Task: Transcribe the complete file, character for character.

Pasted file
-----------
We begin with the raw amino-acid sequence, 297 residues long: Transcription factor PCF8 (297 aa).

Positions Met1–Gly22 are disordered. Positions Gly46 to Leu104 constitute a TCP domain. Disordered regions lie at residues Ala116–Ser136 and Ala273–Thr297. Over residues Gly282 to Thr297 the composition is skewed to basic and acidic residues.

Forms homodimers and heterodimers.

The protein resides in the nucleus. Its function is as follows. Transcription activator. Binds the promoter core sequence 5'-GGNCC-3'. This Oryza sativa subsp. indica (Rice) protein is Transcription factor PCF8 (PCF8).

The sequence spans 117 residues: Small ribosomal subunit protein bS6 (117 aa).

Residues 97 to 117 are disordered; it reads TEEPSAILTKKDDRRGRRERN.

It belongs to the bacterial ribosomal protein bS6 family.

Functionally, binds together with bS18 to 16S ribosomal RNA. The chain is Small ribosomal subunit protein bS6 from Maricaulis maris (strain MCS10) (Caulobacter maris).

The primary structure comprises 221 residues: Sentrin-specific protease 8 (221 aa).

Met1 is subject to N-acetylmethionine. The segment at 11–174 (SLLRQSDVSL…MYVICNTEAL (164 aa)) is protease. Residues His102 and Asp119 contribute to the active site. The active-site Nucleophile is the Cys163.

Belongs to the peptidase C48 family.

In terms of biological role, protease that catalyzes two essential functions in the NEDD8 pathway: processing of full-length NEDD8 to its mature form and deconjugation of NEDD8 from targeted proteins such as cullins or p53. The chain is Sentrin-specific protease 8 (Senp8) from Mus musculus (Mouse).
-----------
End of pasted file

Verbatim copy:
We begin with the raw amino-acid sequence, 297 residues long: Transcription factor PCF8 (297 aa).

Positions Met1–Gly22 are disordered. Positions Gly46 to Leu104 constitute a TCP domain. Disordered regions lie at residues Ala116–Ser136 and Ala273–Thr297. Over residues Gly282 to Thr297 the composition is skewed to basic and acidic residues.

Forms homodimers and heterodimers.

The protein resides in the nucleus. Its function is as follows. Transcription activator. Binds the promoter core sequence 5'-GGNCC-3'. This Oryza sativa subsp. indica (Rice) protein is Transcription factor PCF8 (PCF8).

The sequence spans 117 residues: Small ribosomal subunit protein bS6 (117 aa).

Residues 97 to 117 are disordered; it reads TEEPSAILTKKDDRRGRRERN.

It belongs to the bacterial ribosomal protein bS6 family.

Functionally, binds together with bS18 to 16S ribosomal RNA. The chain is Small ribosomal subunit protein bS6 from Maricaulis maris (strain MCS10) (Caulobacter maris).

The primary structure comprises 221 residues: Sentrin-specific protease 8 (221 aa).

Met1 is subject to N-acetylmethionine. The segment at 11–174 (SLLRQSDVSL…MYVICNTEAL (164 aa)) is protease. Residues His102 and Asp119 contribute to the active site. The active-site Nucleophile is the Cys163.

Belongs to the peptidase C48 family.

In terms of biological role, protease that catalyzes two essential functions in the NEDD8 pathway: processing of full-length NEDD8 to its mature form and deconjugation of NEDD8 from targeted proteins such as cullins or p53. The chain is Sentrin-specific protease 8 (Senp8) from Mus musculus (Mouse).